All it takes for any of them is one big hit movie and they are back on top!!

1990s movie stars: Who’s still hot?

Two decades later, how are the biggest movie stars of the 1990s faring at the box office?

Who’s still hot? Who’s not? And the biggest question as far as movie studios and distributors are concerned: which ‘90s stars still have the Wow Factor at the box office?

To most effectively and fairly answer these questions, we did the following. We took 14 of the Top 15 box-office stars of the 1990s (according to the Internet Movie Database, and excluding The Sperminator Governor) and looked at how each’s star-vehicle movies have fared at the box office over the past four years. We ignored their voiceover roles in cash-cow animated or CGI flicks, as well as their ensemble movies, and films in which they had only supporting or bit-part roles. Leading roles only.

We then added their box-office totals from those movies and calculated their averages. But averages alone didn’t seem like a fair way to rank the stars, because it takes only one blockbuster movie to be near the front of the pack (hello, Harrison Ford and Indiana Jones 4). Indeed, some of these actors, such as Ford and Bruce Willis, also have appeared in absolute stinkers that died at the box office, or even went straight to DVD.

So, to punish those actors, and reward those who haven’t had any stinkers, we came up with The Wow Factor (with apologies to Darrell Sheets of TV’s Storage Wars). The Wow Factor is merely the sum of (1) each actor’s average box-office haul and (2) each’s lowest box-office total from 2008 through 2011.

Yes, Sandra Bullock is not only one of the most beloved people in Hollywood, she’s also the most bankable of all the ‘90s stars.

Bullock has appeared in three movies since 2008. Despite one of them being the Razzie Award-winning dog All About Steve ($34 million), the other two were blockbusters — importantly, neither of which was an established franchise (hello, Harrison Ford and Indiana Jones 4). The Blind Side took in $256 million, and The Proposal $164 million. Hollywood must be salivating at her decision to return to acting.

Tom Cruise is the butt of a lot of “has-been” jokes, but the bottom line does not lie. His last three movies have brought in $300 million — and counting, as Mission: Impossible — Ghost Protocol isn’t anywhere near done in theatres. His lowest earner was Knight and Day, at $76 million. That figure dwarfs the minimums of all other ‘90s movie stars in this timeframe.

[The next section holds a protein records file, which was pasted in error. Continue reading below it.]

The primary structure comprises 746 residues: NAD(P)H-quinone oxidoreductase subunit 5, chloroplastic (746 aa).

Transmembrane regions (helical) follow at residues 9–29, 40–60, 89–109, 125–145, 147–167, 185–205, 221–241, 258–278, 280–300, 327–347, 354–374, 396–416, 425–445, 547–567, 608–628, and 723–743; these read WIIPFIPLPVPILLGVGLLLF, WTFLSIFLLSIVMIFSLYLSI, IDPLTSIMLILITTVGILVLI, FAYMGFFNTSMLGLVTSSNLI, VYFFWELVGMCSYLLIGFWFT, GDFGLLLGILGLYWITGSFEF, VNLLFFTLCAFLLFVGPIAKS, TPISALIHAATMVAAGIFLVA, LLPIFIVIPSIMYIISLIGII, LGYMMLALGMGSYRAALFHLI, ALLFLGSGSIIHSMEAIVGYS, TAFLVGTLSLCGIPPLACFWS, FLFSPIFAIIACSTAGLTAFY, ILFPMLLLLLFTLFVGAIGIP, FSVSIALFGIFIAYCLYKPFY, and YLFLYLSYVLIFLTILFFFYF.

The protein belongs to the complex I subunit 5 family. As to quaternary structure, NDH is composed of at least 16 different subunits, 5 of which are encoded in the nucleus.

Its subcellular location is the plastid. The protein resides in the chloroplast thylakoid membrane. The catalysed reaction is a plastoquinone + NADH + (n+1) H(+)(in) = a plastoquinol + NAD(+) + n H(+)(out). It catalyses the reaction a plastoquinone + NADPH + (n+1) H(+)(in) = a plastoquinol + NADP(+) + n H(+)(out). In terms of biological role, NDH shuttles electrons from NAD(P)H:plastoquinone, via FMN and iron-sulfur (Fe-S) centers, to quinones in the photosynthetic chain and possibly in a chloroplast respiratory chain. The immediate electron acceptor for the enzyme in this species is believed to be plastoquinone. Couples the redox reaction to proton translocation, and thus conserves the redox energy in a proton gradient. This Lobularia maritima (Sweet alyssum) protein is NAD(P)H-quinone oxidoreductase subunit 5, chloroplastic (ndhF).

Adam Sandler’s movies seem to get incrementally worse and less funny, but he is box-office gold. Even his clunky rom-coms bring in at least $52 million. His last five: Jack and Jill ($72 million), Just Go with It ($103 million), Grown Ups ($162 million), Funny People ($52 million) and Bedtime Stories ($110 million).

It is no surprise to see Leonardo DiCaprio at No. 4. His past five movies have averaged $104 million, and that average was sunk by last fall’s moribund J. Edgar ($37 million).

Julia Roberts, the only other female on IMdB’s list of the Top 15 1990s actors, seems to have been quite choosy with her roles since the Grunge Decade, clearly content not to be among the A-Listers anymore.

The lone Canadian, Jim Carrey, would probably rival Adam Sandler’s box-office bang if he’d stop trying to duplicate Robin William’s serious-role Oscar win. To wit: I Love You Phillip Morris ($2 million). While his blockbuster days might now be gone, both Yes Man ($98 million) and even Mr. Popper’s Penguins ($68 million) prove that millions of people still want him to make them laugh.

It isn’t a shock to see Tom Hanks, Kevin Costner, Bruce Willis, Robin Williams and Mel Gibson at the bottom of this list. Each is more hit than miss anymore on the big screen.

Gibson — the surefire No. 1 box-office star of the ‘90s — is now box-office toxicity. His two star turns since ‘08 (and since his publicity-nightmare drunken meltdowns and separations) have earned a combined $44 million, including $0.97 million for The Beaver, a complete disaster.

Maybe he’ll be roaring again by the Twenties.